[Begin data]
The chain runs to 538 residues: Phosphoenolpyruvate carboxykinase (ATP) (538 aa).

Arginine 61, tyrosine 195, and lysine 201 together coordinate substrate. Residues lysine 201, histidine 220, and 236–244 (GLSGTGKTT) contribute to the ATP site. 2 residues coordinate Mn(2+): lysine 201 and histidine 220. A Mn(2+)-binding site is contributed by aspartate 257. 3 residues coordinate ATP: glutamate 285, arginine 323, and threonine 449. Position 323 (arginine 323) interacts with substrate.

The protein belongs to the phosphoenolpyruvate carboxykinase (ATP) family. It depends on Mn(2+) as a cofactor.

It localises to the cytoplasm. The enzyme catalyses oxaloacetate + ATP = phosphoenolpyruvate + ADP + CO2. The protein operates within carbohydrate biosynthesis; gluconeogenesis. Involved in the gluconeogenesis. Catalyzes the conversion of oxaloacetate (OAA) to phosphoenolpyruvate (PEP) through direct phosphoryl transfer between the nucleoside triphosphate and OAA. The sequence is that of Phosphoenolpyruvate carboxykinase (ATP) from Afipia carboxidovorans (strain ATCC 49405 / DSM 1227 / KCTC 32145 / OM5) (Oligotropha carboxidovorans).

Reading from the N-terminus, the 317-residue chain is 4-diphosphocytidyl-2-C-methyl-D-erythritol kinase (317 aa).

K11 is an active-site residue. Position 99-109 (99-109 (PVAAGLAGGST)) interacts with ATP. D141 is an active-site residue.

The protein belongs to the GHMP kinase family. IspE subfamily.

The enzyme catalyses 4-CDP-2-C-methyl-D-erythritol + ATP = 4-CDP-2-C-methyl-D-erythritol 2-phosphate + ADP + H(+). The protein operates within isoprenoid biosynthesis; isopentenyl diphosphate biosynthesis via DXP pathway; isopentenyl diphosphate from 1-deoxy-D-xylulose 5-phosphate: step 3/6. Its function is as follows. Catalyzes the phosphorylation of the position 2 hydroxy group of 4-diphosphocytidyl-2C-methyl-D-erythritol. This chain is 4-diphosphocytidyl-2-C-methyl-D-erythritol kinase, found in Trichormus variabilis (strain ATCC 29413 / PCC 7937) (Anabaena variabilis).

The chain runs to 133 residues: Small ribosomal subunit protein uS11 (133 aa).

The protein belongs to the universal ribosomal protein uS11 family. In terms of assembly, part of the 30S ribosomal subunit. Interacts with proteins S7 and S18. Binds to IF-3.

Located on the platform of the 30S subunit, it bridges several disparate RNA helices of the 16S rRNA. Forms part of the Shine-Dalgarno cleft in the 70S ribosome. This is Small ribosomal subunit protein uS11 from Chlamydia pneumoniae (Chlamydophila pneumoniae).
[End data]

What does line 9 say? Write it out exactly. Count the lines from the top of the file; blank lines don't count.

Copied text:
The chain runs to 133 residues: Small ribosomal subunit protein uS11 (133 aa).